This. THIS is the kind of work I wish you would do more often Diana. When I mentioned the change in your blog over the last year, it occurred to me that I haven’t spent much time listening to your recorded shows. My reason is that I prefer, if I am not a participant in a philosophical discussion, to simply read it rather than listen to it. So I like your blog more when you have more written pieces like this one. Well, I could listen to someone like Morgan Freeman talking philosophy, or maybe the voice actor for Batman in the animated series, but most people I really can’t get into it.

    • https://philosophyinaction.com/ Diana Hsieh

      For a while, I wasn’t doing much writing for the blog, but that’s changed in the last few months. I’m posting substantive posts on a pretty regular basis now. What I’m not doing is writing much on explicitly Objectivist topics, as in this post.

      The WTFuffles — and deafening silence in response to that among the vast majority of Objectivist leaders and intellectuals — extinguished my desire to promote Objectivism in the culture. At this point, I don’t wish to associate with or promote the nasty mixture of pragmatism, cultism, pessimism, and cowardice that characterizes far too much of (what remains of) the Objectivist movement. (I’m still friends with lots of awesome Objectivists, of course.)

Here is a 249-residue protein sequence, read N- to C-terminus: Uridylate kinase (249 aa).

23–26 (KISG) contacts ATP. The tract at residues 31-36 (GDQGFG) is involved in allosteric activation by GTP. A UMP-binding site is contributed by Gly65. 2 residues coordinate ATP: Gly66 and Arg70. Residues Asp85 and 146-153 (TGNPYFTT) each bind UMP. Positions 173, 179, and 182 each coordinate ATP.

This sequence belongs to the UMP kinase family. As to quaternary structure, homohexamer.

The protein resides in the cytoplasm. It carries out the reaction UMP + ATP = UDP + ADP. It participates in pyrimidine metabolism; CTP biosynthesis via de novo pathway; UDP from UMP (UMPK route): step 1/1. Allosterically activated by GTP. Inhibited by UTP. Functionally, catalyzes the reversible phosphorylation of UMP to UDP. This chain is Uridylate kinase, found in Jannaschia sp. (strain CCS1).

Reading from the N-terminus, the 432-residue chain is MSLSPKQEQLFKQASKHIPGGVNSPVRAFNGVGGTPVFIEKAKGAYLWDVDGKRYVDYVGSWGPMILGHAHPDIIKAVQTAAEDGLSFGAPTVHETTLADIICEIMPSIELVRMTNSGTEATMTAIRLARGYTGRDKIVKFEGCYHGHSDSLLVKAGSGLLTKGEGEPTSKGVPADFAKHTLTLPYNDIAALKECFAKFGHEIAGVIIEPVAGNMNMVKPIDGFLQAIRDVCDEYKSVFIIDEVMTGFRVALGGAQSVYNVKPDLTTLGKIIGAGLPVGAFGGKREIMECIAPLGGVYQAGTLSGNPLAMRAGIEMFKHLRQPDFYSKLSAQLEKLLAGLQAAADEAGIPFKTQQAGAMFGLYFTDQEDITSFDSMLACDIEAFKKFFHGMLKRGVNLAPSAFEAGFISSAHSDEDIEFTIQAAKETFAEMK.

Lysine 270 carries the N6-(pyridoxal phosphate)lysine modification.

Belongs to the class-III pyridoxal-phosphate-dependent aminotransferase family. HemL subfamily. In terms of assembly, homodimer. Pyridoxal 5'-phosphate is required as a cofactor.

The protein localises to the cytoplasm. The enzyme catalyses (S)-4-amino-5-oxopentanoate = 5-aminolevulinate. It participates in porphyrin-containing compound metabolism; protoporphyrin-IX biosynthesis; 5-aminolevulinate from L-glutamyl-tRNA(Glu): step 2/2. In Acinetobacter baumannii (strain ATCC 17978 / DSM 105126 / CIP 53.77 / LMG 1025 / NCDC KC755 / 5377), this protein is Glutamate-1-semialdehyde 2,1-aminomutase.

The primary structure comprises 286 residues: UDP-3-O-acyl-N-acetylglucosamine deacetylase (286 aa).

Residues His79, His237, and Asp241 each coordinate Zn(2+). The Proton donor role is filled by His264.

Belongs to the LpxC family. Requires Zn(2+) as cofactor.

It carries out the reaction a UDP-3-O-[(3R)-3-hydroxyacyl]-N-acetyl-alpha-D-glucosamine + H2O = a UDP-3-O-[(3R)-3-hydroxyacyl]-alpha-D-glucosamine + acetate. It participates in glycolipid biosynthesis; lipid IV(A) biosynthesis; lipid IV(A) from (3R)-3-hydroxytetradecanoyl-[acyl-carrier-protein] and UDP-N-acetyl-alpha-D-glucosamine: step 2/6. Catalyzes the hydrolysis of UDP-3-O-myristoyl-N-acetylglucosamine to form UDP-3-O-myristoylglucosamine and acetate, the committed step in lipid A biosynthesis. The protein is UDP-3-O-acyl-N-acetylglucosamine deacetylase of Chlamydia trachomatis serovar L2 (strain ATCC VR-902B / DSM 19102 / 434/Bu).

At this point, I’m not interested in writing for an audience primarily of Objectivists and fellow travelers, as I used to do. Instead, I want to promote good ideas — many of which are Objectivist, of course — to a broader audience. That’s a bigger challenge for me — and hence, more interesting. It does far more good for the culture too.

      In any case, I understand the preference to read rather than listen. I’m hoping to start translating more of my show notes from their pigeon English into blog posts — albeit perhaps only for contributors. But I have about 1000 other things on my plate right now, including getting my dissertation copyedited and published. So I’m not making any promises as to when that might happen.

      • JP